In November, NIH announced a new format for biographical sketches (aka biosketches); the new format is required for grant applications submitted for due dates after May 24, 2015. SciENcv, a tool available through PubMed’s My NCBI for creating biosketches, has been updated to reflect the format changes and to help users convert their existing NIH biosketches from the old format to the new.
Differences between the old and new NIH Biosketch formats include:
Maximum length increased from 4 to 5 pages
Rearranged data in the table at the top of the Biosketch
Section A, Personal Statement can now include up to 4 supporting citations
Section C is now called “Contribution to Science” and should be comprised of up to 5 brief descriptions of your most significant contributions to science, each with up to 4 supporting citations. In addition, you may also provide a URL to a full list of your published work as found in a publicly available digital database such as My Bibliography. This section is the most notable difference in the new format.
PubMed Labs is a new initiative from NCBI (National Center for Biotechnology Information) designed to create innovative and relevant products by involving the user community from the very beginning. PubMed users are now encouraged (and being solicited) to provide feedback on PubMed directly through the NCBI blog.
A few of the key points of this new initiative:
PubMed Labs will feature early versions of new tools, experimental content, and proposed features.
The focus of PubMed Labs is on what works in the real world.
PubMed Labs is intended to be a forum for conversation.
For more information, read the post on the NCBI Insights blog. The “PubMed Labs” category on the blog will help facilitate conversation, and interested persons can follow the posts via RSS feed.
Do you miss viewing the PubMed Citation Status tag while in the Summary View? The Citation Status tag tells us which step in the indexing process a particular citation is in and whether or not we can expect to find MeSH terms applied to the citation, now or in the future.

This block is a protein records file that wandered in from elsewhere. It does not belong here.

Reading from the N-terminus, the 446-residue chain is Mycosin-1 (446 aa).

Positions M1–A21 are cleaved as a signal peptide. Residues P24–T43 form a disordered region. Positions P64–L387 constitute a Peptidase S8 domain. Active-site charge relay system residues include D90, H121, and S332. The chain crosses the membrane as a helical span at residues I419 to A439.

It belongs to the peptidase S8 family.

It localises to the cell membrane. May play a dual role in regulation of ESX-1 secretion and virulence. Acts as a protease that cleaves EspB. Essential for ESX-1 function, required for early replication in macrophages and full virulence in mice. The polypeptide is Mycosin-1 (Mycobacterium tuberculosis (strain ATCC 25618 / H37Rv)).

Did you know that you can view our tutorials and recordings at any time that’s convenient for you? If you have a few extra minutes, check out one of our self-paced tutorials or recorded webinars to learn something new or brush up on one of your most-used resources. Here are a few you might take a look at:
As of March 26, 2015 PubMed will no longer display the citation status tags while in the Summary Display option. Now, the tags can only be seen while in the Abstract or Abstract (text) options.
If you rely on these tags to quickly scan the status of your results, there is a workaround. You can choose or create filters that will always show on the right side of your results page by using your My NCBI account.
The MEDLINE filter is available in the Filters portlet within your My NCBI account. Once in the Filters portlet, click on Properties and then Subsets. You’ll find MEDLINE in the list.
Here is a short video on how to setup filters in My NCBI:
To create a filter for In Processand As Supplied by Publisher citations, you will need to create two custom filters. When creating the custom filters, use this format to capture In Process citations: inprocess[sb] and use this format to capture As Supplied by Publisher citations: publisher[sb].
Here is a short video about how to create a custom filter.
PubMed has several Subject Filters that can be used for searching, and each year the filters are reviewed to determine if they need to be updated. This year, the following subject filters have been revised:
You can find information on all of the filters, including links to the full strategy in the PubMed Resources Guide. Also, notice that you can apply these filters by adding the subject filter name [sb] to your search. For example, to add the complementary medicine filter to your search, simply add AND cam [sb].